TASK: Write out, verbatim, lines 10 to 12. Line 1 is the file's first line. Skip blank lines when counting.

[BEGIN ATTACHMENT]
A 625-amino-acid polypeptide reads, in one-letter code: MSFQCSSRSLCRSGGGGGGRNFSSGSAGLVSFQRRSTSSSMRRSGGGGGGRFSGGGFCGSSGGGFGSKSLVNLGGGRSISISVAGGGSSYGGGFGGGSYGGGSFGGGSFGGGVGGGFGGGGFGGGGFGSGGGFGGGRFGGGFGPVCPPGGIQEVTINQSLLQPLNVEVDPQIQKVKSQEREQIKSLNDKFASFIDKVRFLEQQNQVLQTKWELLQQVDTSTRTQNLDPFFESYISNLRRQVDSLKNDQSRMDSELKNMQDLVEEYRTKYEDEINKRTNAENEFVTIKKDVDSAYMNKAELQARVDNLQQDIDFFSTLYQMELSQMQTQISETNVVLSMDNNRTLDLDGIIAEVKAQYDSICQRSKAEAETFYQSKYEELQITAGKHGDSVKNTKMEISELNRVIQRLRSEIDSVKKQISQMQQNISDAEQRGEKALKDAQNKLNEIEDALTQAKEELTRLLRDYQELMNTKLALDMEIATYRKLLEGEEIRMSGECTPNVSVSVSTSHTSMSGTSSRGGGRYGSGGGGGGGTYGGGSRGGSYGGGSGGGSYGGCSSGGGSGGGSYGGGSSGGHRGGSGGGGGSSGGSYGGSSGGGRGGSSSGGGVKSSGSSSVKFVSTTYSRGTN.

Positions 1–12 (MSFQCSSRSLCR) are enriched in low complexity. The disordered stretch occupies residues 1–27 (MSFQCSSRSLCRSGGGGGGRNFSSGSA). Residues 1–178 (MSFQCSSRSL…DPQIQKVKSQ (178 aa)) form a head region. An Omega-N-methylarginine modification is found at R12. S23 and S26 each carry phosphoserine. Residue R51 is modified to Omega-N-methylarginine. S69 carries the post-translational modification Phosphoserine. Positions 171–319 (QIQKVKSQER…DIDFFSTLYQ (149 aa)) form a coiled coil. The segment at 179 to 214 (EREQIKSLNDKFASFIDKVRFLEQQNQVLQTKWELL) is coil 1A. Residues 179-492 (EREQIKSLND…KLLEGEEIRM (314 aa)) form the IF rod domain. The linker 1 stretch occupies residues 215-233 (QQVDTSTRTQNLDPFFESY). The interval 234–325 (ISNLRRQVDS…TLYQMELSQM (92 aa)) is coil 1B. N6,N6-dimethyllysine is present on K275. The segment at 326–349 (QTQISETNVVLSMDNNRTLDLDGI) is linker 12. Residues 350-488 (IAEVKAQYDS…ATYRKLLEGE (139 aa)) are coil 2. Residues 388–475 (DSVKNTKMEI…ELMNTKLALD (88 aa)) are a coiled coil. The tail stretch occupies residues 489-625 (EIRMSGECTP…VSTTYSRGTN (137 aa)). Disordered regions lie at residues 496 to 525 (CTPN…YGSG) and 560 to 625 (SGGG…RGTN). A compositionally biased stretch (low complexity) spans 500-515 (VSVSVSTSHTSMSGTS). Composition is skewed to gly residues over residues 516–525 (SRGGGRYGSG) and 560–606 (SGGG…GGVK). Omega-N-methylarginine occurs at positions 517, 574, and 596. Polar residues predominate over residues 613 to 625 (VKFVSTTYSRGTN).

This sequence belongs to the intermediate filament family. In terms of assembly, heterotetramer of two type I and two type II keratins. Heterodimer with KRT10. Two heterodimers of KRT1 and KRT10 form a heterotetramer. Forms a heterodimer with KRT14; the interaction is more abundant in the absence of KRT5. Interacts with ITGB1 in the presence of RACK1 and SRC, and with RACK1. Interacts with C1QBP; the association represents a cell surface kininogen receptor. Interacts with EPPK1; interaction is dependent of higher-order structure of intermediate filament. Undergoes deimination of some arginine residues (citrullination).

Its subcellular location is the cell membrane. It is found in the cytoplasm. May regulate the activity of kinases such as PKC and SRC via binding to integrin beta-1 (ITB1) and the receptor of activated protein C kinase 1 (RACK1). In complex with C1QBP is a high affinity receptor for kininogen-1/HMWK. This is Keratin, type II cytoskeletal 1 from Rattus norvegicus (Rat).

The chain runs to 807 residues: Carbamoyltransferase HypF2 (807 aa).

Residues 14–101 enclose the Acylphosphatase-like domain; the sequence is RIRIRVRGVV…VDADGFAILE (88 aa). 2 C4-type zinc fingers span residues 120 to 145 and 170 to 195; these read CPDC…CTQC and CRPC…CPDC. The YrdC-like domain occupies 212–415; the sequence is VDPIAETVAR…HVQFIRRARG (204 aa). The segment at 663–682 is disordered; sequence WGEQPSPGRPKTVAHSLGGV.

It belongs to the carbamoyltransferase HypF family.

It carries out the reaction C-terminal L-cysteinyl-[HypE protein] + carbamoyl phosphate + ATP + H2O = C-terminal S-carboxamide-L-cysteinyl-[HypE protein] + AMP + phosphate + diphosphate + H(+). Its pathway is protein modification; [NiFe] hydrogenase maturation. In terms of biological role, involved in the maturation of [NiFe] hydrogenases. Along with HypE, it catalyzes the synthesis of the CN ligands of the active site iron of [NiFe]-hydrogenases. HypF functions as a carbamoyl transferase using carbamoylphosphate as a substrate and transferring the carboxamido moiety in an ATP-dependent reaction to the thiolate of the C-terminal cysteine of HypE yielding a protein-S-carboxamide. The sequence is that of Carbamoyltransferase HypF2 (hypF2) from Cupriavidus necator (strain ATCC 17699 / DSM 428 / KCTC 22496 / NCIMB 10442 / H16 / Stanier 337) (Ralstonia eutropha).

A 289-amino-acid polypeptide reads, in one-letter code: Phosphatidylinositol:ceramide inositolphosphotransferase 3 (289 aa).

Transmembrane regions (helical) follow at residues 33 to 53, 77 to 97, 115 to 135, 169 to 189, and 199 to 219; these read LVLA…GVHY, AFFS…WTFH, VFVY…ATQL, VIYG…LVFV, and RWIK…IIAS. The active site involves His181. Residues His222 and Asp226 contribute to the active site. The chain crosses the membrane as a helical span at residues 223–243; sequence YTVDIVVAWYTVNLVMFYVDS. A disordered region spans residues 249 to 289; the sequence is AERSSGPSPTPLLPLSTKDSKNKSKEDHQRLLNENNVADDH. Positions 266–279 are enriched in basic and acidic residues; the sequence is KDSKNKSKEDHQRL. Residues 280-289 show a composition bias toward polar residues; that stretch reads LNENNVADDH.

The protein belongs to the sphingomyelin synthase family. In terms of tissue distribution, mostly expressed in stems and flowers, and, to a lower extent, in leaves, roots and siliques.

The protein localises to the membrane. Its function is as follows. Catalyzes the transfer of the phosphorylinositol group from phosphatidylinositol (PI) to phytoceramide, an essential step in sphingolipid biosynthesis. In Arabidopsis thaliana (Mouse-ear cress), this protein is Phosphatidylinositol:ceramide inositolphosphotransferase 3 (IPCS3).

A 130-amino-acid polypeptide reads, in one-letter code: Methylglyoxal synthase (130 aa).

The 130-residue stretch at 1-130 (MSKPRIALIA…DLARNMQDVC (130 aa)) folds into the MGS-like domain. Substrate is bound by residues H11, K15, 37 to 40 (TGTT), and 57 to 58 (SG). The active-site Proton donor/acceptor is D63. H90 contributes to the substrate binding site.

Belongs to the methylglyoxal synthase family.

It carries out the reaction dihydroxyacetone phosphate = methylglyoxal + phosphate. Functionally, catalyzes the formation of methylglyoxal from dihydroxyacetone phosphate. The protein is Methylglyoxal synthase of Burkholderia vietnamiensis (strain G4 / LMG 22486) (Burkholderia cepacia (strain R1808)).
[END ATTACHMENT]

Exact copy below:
Transmembrane regions (helical) follow at residues 33 to 53, 77 to 97, 115 to 135, 169 to 189, and 199 to 219; these read LVLA…GVHY, AFFS…WTFH, VFVY…ATQL, VIYG…LVFV, and RWIK…IIAS. The active site involves His181. Residues His222 and Asp226 contribute to the active site. The chain crosses the membrane as a helical span at residues 223–243; sequence YTVDIVVAWYTVNLVMFYVDS. A disordered region spans residues 249 to 289; the sequence is AERSSGPSPTPLLPLSTKDSKNKSKEDHQRLLNENNVADDH. Positions 266–279 are enriched in basic and acidic residues; the sequence is KDSKNKSKEDHQRL. Residues 280-289 show a composition bias toward polar residues; that stretch reads LNENNVADDH.

The protein belongs to the sphingomyelin synthase family. In terms of tissue distribution, mostly expressed in stems and flowers, and, to a lower extent, in leaves, roots and siliques.

The protein localises to the membrane. Its function is as follows. Catalyzes the transfer of the phosphorylinositol group from phosphatidylinositol (PI) to phytoceramide, an essential step in sphingolipid biosynthesis. In Arabidopsis thaliana (Mouse-ear cress), this protein is Phosphatidylinositol:ceramide inositolphosphotransferase 3 (IPCS3).